Motoring Enthusiast Party senator Ricky Muir says his “ears are open” to negotiations on the $7 GP co-payment, a day after his political partner Clive Palmer claimed to have killed off the charge.
Senator Muir, who has formed a loose alliance with the Palmer United Party, says under its current form the Medicare co-payment is “very hard to support”.
But he is willing to consider an alternative model for the payment.
“My ears are open,” he told reporters after a meeting with his PUP allies in Canberra.
“I’m happy to listen to what people have got to suggest.”
Mr Palmer has declared the co-payment dead, saying his party had unanimously decided not to support a co-payment “of even one cent”.
Labor and the Greens are also opposed to the unpopular payment, and without PUP support it will be blocked in the Senate.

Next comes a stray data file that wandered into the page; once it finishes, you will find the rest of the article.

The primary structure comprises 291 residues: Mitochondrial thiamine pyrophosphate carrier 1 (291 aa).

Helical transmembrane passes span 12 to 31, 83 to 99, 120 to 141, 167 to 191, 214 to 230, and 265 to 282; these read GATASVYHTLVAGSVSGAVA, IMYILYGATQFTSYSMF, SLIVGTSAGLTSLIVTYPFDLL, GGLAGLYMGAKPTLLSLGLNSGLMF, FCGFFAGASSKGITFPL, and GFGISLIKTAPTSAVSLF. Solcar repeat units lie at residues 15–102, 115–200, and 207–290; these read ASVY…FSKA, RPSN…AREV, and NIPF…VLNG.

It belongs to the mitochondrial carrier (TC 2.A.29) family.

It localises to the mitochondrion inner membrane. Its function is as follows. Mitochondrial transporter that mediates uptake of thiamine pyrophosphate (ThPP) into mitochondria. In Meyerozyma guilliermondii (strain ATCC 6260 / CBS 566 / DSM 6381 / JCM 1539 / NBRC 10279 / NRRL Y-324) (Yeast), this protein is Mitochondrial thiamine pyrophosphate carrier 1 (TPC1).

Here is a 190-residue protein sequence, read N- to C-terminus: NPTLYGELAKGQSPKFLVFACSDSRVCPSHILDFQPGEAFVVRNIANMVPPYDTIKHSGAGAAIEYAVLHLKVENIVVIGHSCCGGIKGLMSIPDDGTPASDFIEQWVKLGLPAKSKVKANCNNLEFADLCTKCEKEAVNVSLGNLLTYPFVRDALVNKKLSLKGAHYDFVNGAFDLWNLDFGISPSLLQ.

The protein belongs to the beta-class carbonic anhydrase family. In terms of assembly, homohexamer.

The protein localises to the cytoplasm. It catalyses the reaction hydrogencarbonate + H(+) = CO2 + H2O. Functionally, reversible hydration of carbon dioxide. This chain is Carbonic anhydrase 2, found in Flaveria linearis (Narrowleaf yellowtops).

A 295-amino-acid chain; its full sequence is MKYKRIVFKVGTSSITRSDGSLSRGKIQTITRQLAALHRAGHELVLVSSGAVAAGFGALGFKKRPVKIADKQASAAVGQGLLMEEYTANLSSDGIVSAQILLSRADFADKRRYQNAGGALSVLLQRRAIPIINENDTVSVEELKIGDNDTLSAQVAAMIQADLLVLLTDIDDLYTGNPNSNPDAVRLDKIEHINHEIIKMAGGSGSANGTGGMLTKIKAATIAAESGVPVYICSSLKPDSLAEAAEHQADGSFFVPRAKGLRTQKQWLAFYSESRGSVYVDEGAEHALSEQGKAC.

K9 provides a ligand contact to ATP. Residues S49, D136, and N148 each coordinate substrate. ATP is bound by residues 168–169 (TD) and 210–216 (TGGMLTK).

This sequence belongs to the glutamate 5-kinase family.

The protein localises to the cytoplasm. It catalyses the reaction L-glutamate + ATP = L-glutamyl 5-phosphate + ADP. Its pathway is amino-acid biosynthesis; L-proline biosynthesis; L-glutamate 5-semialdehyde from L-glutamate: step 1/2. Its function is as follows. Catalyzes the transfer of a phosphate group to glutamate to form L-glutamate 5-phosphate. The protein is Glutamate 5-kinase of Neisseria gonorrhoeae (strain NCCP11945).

The PUP leader insists his party won’t be changing his mind on the co-payment.
“As far as we’re concerned it’s dead,” he told reporters.
“We’ve got to do what is best for people that live in this country.”
However, the government won’t concede the budget measure is a no-goer, with Health Minister Peter Dutton saying the public positioning of crossbenchers differed from what they were saying in negotiations.
Labor leader Bill Shorten is not claiming victory on what the opposition has dubbed the “GP tax”.
“What I know is this government will do anything to get its way,” he told reporters in Queanbeyan.
“This is a government who never give up … trying to be unfair.”